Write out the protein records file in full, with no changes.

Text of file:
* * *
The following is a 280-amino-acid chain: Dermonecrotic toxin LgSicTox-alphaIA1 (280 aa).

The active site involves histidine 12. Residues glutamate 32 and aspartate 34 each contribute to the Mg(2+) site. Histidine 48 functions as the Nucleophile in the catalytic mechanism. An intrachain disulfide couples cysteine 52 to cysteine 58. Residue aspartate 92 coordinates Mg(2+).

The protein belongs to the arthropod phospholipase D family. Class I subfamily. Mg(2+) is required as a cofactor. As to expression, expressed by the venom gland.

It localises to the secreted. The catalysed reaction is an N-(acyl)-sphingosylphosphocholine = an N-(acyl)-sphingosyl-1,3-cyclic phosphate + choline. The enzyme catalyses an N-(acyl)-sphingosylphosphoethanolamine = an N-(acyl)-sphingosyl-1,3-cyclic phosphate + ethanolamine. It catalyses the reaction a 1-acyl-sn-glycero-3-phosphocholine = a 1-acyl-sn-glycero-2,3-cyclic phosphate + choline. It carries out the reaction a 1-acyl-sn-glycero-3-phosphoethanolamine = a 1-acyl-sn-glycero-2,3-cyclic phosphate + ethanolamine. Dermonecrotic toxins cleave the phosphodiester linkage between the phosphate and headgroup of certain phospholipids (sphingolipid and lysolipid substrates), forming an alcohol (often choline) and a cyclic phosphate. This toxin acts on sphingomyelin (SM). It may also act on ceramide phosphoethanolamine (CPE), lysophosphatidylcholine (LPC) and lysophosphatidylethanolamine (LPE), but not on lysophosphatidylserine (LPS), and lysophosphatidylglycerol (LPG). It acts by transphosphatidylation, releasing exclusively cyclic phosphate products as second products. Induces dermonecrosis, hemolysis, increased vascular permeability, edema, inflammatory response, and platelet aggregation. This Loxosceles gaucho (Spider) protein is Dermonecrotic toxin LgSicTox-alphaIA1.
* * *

The following is a 280-amino-acid chain: Dermonecrotic toxin LgSicTox-alphaIA1 (280 aa).

The active site involves histidine 12. Residues glutamate 32 and aspartate 34 each contribute to the Mg(2+) site. Histidine 48 functions as the Nucleophile in the catalytic mechanism. An intrachain disulfide couples cysteine 52 to cysteine 58. Residue aspartate 92 coordinates Mg(2+).

The protein belongs to the arthropod phospholipase D family. Class I subfamily. Mg(2+) is required as a cofactor. As to expression, expressed by the venom gland.

It localises to the secreted. The catalysed reaction is an N-(acyl)-sphingosylphosphocholine = an N-(acyl)-sphingosyl-1,3-cyclic phosphate + choline. The enzyme catalyses an N-(acyl)-sphingosylphosphoethanolamine = an N-(acyl)-sphingosyl-1,3-cyclic phosphate + ethanolamine. It catalyses the reaction a 1-acyl-sn-glycero-3-phosphocholine = a 1-acyl-sn-glycero-2,3-cyclic phosphate + choline. It carries out the reaction a 1-acyl-sn-glycero-3-phosphoethanolamine = a 1-acyl-sn-glycero-2,3-cyclic phosphate + ethanolamine. Dermonecrotic toxins cleave the phosphodiester linkage between the phosphate and headgroup of certain phospholipids (sphingolipid and lysolipid substrates), forming an alcohol (often choline) and a cyclic phosphate. This toxin acts on sphingomyelin (SM). It may also act on ceramide phosphoethanolamine (CPE), lysophosphatidylcholine (LPC) and lysophosphatidylethanolamine (LPE), but not on lysophosphatidylserine (LPS), and lysophosphatidylglycerol (LPG). It acts by transphosphatidylation, releasing exclusively cyclic phosphate products as second products. Induces dermonecrosis, hemolysis, increased vascular permeability, edema, inflammatory response, and platelet aggregation. This Loxosceles gaucho (Spider) protein is Dermonecrotic toxin LgSicTox-alphaIA1.